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U.S. arms sales to Taiwan stifle U.S.-China military engagement

BEIJING — Twelve months of friendly American diplomatic overtures and weeks of private warnings were not enough. Since Washington announced last week a $6.4 billion weapons sale to Taiwan, an island Beijing regards as a renegade province, China has vented its anger just as fiercely as ever.

Deflating United States hopes that this time it would be different, China immediately suspended contacts between the two countries’ militaries, just as it did in 2008 reacting to a previous US arms deal with Taipei.

The move disappointed US military planners who had looked forward to better and more stable relations with their Chinese counterparts.

“I’d hoped that in the future we could shield the military-to-military relationship from the political ups and downs,” Defense Secretary Robert Gates said Monday. “I think that we have a lot to learn from each other.”

Mr. Gates’s own planned trip to China this year is now up in the air as a result of the Chinese decision.

So are a range of activities that mostly happen in the shadows, such as study visits by Chinese People’s Liberation Army (PLA) officers to US universities such as the National Defense University in Washington, reciprocal study tours by US officers at Chinese institutions, and naval exercises. The Pentagon has been building such ties quietly, as it warily pursues engagement with a potential enemy.

Gates said he hoped the suspension would be temporary, because “stability is enhanced by contact between our military and a greater understanding of each others’ strategies.”

Engagement, however wary
In testimony last month to the House Armed Services Committee, the new head of US Pacific Command, Adm. Robert Willard, warned that China’s “stated goals of a defense-oriented military capability … appear incompatible with the extent of sophisticated weaponry China produces today.

“Reconciling these two can only occur through continuous frank conversations and mutual actions within a strong and mature military-to-military relationship,” Willard said. Such a relationship, he added, “does not yet exist with the People’s Liberation Army.”

The Chinese military is also keen to maintain contacts, says Yan Xuetong, head of the Institute of International Studies at Tsinghua University in Beijing. “China wants to know more about American military details,” he says, “and the talks have some diplomatic use to give the US more confidence in China.”

The public relationship between the Chinese and US military is conducted through a series of joint bodies meeting every six months or so, addressing issues ranging from strategic global matters to the safety of seamen. Four such meetings have been held over the past 11 months; their future is now uncertain.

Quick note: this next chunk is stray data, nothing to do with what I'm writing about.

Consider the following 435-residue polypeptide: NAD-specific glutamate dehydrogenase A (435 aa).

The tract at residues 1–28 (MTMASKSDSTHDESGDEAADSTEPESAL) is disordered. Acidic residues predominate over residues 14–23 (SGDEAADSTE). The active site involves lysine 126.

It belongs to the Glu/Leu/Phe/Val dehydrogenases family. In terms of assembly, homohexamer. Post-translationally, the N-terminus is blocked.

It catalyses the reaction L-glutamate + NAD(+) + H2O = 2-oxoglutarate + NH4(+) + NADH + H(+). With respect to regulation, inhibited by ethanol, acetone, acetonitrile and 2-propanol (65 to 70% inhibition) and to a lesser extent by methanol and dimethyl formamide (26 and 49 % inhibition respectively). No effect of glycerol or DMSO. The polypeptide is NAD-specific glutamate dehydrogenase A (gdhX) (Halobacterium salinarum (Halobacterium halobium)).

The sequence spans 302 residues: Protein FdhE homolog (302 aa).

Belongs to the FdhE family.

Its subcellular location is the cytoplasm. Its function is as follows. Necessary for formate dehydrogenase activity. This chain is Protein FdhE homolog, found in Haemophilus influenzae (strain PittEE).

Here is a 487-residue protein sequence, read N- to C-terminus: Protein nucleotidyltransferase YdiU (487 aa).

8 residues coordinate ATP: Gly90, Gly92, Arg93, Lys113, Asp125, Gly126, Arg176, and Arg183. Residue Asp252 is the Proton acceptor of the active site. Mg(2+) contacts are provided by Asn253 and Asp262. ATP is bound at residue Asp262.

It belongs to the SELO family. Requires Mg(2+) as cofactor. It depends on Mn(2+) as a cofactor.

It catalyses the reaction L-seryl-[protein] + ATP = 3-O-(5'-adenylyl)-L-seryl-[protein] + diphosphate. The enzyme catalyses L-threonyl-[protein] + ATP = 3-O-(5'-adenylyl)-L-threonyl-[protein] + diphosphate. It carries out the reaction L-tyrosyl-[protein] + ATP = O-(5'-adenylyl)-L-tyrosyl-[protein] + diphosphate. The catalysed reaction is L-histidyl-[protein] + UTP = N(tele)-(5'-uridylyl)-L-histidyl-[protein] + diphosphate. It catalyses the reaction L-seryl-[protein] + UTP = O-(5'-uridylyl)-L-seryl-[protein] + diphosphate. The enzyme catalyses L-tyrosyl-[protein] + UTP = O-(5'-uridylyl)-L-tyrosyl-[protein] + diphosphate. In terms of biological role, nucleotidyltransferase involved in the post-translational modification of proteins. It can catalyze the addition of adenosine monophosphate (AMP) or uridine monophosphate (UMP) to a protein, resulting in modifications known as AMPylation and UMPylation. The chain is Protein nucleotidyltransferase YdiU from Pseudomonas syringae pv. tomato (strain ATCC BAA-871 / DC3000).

Last June, for example, at a session of Defense Consultative Talks, Under Secretary of Defense Michèle Flournoy raised US concerns about the way Chinese vessels had harassed US ships earlier in the year in disputed waters off the Chinese coast. In one incident, a Chinese submarine damaged the underwater sonar array towed by a US destroyer.

The Pentagon has also conducted its relationship with the PLA through visits by senior officers. The second most senior Chinese general, Xu Caihou, visited a number of US bases last October, and the US Chairman of the Joint Chiefs of Staff, Adm. Mike Mullen, was due to visit China later this year until China’s announcement Saturday.

Friction over the years
Congress, however, has placed limits on military contacts with China, banning “any exchange or contact [that] would create a national security risk due to an inappropriate exposure” of PLA officers to US military assets.

Though Beijing has complained about this constraint, saying it narrows the field for cooperation, Willard told the House Armed Services Committee last month that contacts so far have been too modest to be affected.

“No exchanges today approach the point where the provisions would prohibit the activity,” he said, reiterating what Gates had said earlier.
China has also publicly chafed at reports such as the US National Intelligence Strategy, released last September, that branded Beijing one of the greatest threats to US national interests.

“I don’t think that China has really got anything out of these military contacts” says Professor Yan. “They have not made the Americans think twice about their arms embargo against China, nor about abandoning their military hostility to China, nor about military intelligence gathering along our sea border, nor about arms sales to Taiwan. So what’s the purpose?”

This is not the first time that military-to-military contacts have been suspended. Washington broke them off in 1989, after the Tiananmen Square crackdown, and resumed them only in 1993. US arms sales to China, however, were not resumed and an arms embargo remains in force.

China broke off military relations for eight months in 1999 after US planes bombed the Chinese embassy in Belgrade in 1999, and again in 2008 for five months, when the Bush administration announced an arms sale to Taiwan.

The Chinese move is not expected to change Beijing’s decision, announced last week, to join the international flotilla of naval vessels doing antipirate patrols in the Gulf of Aden – the most concrete example of US-Chinese military cooperation.

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